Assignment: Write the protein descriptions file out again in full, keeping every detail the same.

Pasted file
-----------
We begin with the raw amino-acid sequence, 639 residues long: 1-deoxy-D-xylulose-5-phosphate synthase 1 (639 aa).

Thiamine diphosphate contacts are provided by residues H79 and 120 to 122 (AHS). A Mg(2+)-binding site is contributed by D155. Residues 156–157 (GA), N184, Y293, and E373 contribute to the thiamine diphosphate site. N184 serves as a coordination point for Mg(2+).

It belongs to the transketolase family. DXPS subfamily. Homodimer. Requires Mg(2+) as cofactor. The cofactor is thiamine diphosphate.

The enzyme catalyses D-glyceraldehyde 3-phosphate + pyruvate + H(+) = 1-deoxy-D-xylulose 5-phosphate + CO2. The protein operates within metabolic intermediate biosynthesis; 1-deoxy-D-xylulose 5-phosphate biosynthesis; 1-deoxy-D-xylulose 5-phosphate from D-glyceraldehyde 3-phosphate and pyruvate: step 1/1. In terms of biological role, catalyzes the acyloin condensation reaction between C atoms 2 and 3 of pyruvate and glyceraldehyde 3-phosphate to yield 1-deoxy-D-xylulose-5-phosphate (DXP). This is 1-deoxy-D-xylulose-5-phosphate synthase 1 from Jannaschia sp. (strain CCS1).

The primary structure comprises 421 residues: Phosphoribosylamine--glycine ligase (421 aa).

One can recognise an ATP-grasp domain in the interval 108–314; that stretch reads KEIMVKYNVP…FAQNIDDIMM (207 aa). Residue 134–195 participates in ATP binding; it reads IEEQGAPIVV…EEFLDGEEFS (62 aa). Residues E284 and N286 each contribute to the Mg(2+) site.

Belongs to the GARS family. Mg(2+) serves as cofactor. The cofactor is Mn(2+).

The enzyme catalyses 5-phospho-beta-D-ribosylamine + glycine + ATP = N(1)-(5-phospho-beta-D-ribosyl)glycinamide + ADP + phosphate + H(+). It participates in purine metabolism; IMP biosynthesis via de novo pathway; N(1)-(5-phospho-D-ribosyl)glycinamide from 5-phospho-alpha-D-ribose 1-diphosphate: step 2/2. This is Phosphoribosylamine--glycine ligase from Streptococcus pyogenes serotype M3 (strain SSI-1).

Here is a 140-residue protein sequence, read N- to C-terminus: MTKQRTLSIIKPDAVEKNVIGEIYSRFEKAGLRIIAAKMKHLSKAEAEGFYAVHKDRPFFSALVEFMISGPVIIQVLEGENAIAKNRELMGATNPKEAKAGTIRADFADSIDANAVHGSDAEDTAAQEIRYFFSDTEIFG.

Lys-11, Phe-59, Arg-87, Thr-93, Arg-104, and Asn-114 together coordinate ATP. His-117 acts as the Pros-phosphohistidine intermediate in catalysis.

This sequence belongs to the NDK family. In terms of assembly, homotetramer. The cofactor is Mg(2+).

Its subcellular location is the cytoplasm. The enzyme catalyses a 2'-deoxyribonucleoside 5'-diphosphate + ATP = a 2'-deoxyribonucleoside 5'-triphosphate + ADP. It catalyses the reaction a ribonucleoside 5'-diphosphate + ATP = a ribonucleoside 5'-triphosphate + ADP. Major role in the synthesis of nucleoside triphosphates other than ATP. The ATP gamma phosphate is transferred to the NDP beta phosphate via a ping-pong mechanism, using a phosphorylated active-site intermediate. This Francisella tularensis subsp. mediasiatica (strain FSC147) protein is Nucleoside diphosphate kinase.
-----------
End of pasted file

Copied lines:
We begin with the raw amino-acid sequence, 639 residues long: 1-deoxy-D-xylulose-5-phosphate synthase 1 (639 aa).

Thiamine diphosphate contacts are provided by residues H79 and 120 to 122 (AHS). A Mg(2+)-binding site is contributed by D155. Residues 156–157 (GA), N184, Y293, and E373 contribute to the thiamine diphosphate site. N184 serves as a coordination point for Mg(2+).

It belongs to the transketolase family. DXPS subfamily. Homodimer. Requires Mg(2+) as cofactor. The cofactor is thiamine diphosphate.

The enzyme catalyses D-glyceraldehyde 3-phosphate + pyruvate + H(+) = 1-deoxy-D-xylulose 5-phosphate + CO2. The protein operates within metabolic intermediate biosynthesis; 1-deoxy-D-xylulose 5-phosphate biosynthesis; 1-deoxy-D-xylulose 5-phosphate from D-glyceraldehyde 3-phosphate and pyruvate: step 1/1. In terms of biological role, catalyzes the acyloin condensation reaction between C atoms 2 and 3 of pyruvate and glyceraldehyde 3-phosphate to yield 1-deoxy-D-xylulose-5-phosphate (DXP). This is 1-deoxy-D-xylulose-5-phosphate synthase 1 from Jannaschia sp. (strain CCS1).

The primary structure comprises 421 residues: Phosphoribosylamine--glycine ligase (421 aa).

One can recognise an ATP-grasp domain in the interval 108–314; that stretch reads KEIMVKYNVP…FAQNIDDIMM (207 aa). Residue 134–195 participates in ATP binding; it reads IEEQGAPIVV…EEFLDGEEFS (62 aa). Residues E284 and N286 each contribute to the Mg(2+) site.

Belongs to the GARS family. Mg(2+) serves as cofactor. The cofactor is Mn(2+).

The enzyme catalyses 5-phospho-beta-D-ribosylamine + glycine + ATP = N(1)-(5-phospho-beta-D-ribosyl)glycinamide + ADP + phosphate + H(+). It participates in purine metabolism; IMP biosynthesis via de novo pathway; N(1)-(5-phospho-D-ribosyl)glycinamide from 5-phospho-alpha-D-ribose 1-diphosphate: step 2/2. This is Phosphoribosylamine--glycine ligase from Streptococcus pyogenes serotype M3 (strain SSI-1).

Here is a 140-residue protein sequence, read N- to C-terminus: MTKQRTLSIIKPDAVEKNVIGEIYSRFEKAGLRIIAAKMKHLSKAEAEGFYAVHKDRPFFSALVEFMISGPVIIQVLEGENAIAKNRELMGATNPKEAKAGTIRADFADSIDANAVHGSDAEDTAAQEIRYFFSDTEIFG.

Lys-11, Phe-59, Arg-87, Thr-93, Arg-104, and Asn-114 together coordinate ATP. His-117 acts as the Pros-phosphohistidine intermediate in catalysis.

This sequence belongs to the NDK family. In terms of assembly, homotetramer. The cofactor is Mg(2+).

Its subcellular location is the cytoplasm. The enzyme catalyses a 2'-deoxyribonucleoside 5'-diphosphate + ATP = a 2'-deoxyribonucleoside 5'-triphosphate + ADP. It catalyses the reaction a ribonucleoside 5'-diphosphate + ATP = a ribonucleoside 5'-triphosphate + ADP. Major role in the synthesis of nucleoside triphosphates other than ATP. The ATP gamma phosphate is transferred to the NDP beta phosphate via a ping-pong mechanism, using a phosphorylated active-site intermediate. This Francisella tularensis subsp. mediasiatica (strain FSC147) protein is Nucleoside diphosphate kinase.